I'll be the one.
This isn't just the Yeezus thread.
It's the Kanye thread.
If someone has something to say about Kanye or his work, whether it be good or bad, where else are they supposed to do it?
The thing is people are saying "I don't like the way this sounds, because it isn't good" as opposed to just leaving it at I don't like the way it sounds.
People LOVE Bound 2 but then are calling a song like On Sight a mess, but why? Objectively, On Sight is a Daft Punk produced song that sounds like the same Daft Punk **** from the early 2000s that people were calling the future of sound. EVERYONE who is a Daft Punk fan would have killed to have On Sight on Random Access Memories, but because it's a Kanye song all of a sudden it's terrible. His lyrics didn't ruin that song, people just don't like that hard industrial sound.
And that's fine. That's their right. I take issue with some of the posters in here who try to pretend like that isn't just their opinion as opposed to some objective assessment of the production credit. Then when they're called out on it they say things like "obviously it's just my opinion" but then mock dudes who disagree.
People who want soul samples and smooth listening type **** aren't going to like Yeezus very much, that's a given. People who like industrial acid techno house type ****, who would go to an old Portishead, Daft Punk or a Hudson Mohawke or Travi$ Scott show and vibe out will love it -- because those are the musical entities he was trying to channel when he made this.
Them discrediting it is saying things like "this has no emotion on it" "he didn't have one good verse, he's not rapping" "the production is weak." I mean, really?
I agree with saying "sonically, aurally, production wise" and that it's all the same. Some times I get carried away with the adjectives.
GatorBelt I totally agree that the album is completely misogynistic. I think that's the point -- it's supposed to be dude on a bender the weekend before he marries the side chick he knocked up -- but I get why a lot of people don't care for it. It's abrasive and harsh. You're basically listening to him flip off the world. It's the same reason a lot of people couldn't sit through NIN's "The Downward Spiral". But I don't think that takes away from what he IS saying. He's saying some ****. It might just not be what you want to sit down and listen to for 40 minutes.
I'll say one last thing: I think people have certain expectations and wants from their musicians. I expect a certain sound and message from my favorite artists and when they dont give me that it's kind of jarring, and I can choose to accept it or reject it and chop the album up as a loss for him (emphasis on: in my eyes/ear). And I think that's why people are having trouble with this album (it's the same people that didn't like MBDTF, WTT, and CS mostly.) They heard Yeezus was dropping and was hoping Kanye would give us soulful smooth listening **** with a message. Instead we got "soulful" loud banging **** with a different kind of message. Essentially a "**** you". And they feel disappointed.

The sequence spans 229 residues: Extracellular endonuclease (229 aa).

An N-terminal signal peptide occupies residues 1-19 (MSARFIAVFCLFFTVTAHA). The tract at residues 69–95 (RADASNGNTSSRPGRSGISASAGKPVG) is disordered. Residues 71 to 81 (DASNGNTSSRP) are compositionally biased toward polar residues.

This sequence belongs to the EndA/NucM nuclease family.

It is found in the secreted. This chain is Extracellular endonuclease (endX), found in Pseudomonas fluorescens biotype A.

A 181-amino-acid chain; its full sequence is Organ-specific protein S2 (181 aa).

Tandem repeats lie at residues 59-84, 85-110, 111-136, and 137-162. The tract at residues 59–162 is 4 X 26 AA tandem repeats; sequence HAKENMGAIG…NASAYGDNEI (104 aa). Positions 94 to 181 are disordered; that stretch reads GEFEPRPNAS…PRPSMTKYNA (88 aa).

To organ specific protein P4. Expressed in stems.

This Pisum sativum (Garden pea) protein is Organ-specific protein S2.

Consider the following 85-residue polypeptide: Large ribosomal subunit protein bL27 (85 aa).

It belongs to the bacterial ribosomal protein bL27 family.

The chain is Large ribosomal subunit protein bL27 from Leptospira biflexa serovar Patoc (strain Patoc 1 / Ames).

Yeah Daft Punk did a lot of the original production on those tracks, but Kanye, Mike Dean and Hudson Mohawke added a lot to them also.
Also to help people further understand all the "There were liek 15 writers/producers credited per song" issues that were going around:
The song “Guilt Trip,” featuring Kid Cudi, includes writing credits for Keith Elam, Chris Martin, Kelvin Hansford, Dupre Kelly, Al-Terik Wardrick, and Marlon Williams. Further down, it is explained that the song “contains interpolations” of a song called “Chief Rocka,” which was written by the above-listed names.
“Chief Rocka” is a classic single by New Jersey hip-hop group Lords of the Underground that came out in 1993. The “interpolation” referred to in the album credits appears to be a line on West’s first verse, “the one Chief Rocka, number one Chief Rocka,” which is the hook of the original song. That explains why Hansford, Kelly, Wardrick, and Williams are credited; Hansford, also known as K-Def, produced “Chief Rocka,” while Kelly, Wardrick, and Williams are the three members of Lords of the Underground (DoItAll, Mr. Funk, and DJ Lord Jazz).
But what about Elam and Martin? Hip-hop fans know them better as Guru and DJ Premier, respectively. Together Guru and Premier formed the legendary hip-hop group Gang Starr. And that’s where things get confusing in the liner notes. Gang Starr did not make an appearance on “Chief Rocka.” Premier did not produce the beat; K-Def did. Meanwhile, the original single only credits Wardrick, Kelly, Hansford, and Williams with writing the song.
Chances are likely that this was just an oversight on the part of the person putting together the liner notes. He or she might have assumed that “Chief Rocka” was a Gang Starr song. And this is why you don’t make assumptions in the Internet era.
If Kanye sampled a song, interpolated one, quoted a rapper, etc. he credited them in the liner notes. To the point where he was even giving credit to artists who didnt actually do anything.
And that's why a large segment of people don't like RAMs.
Their other albums then...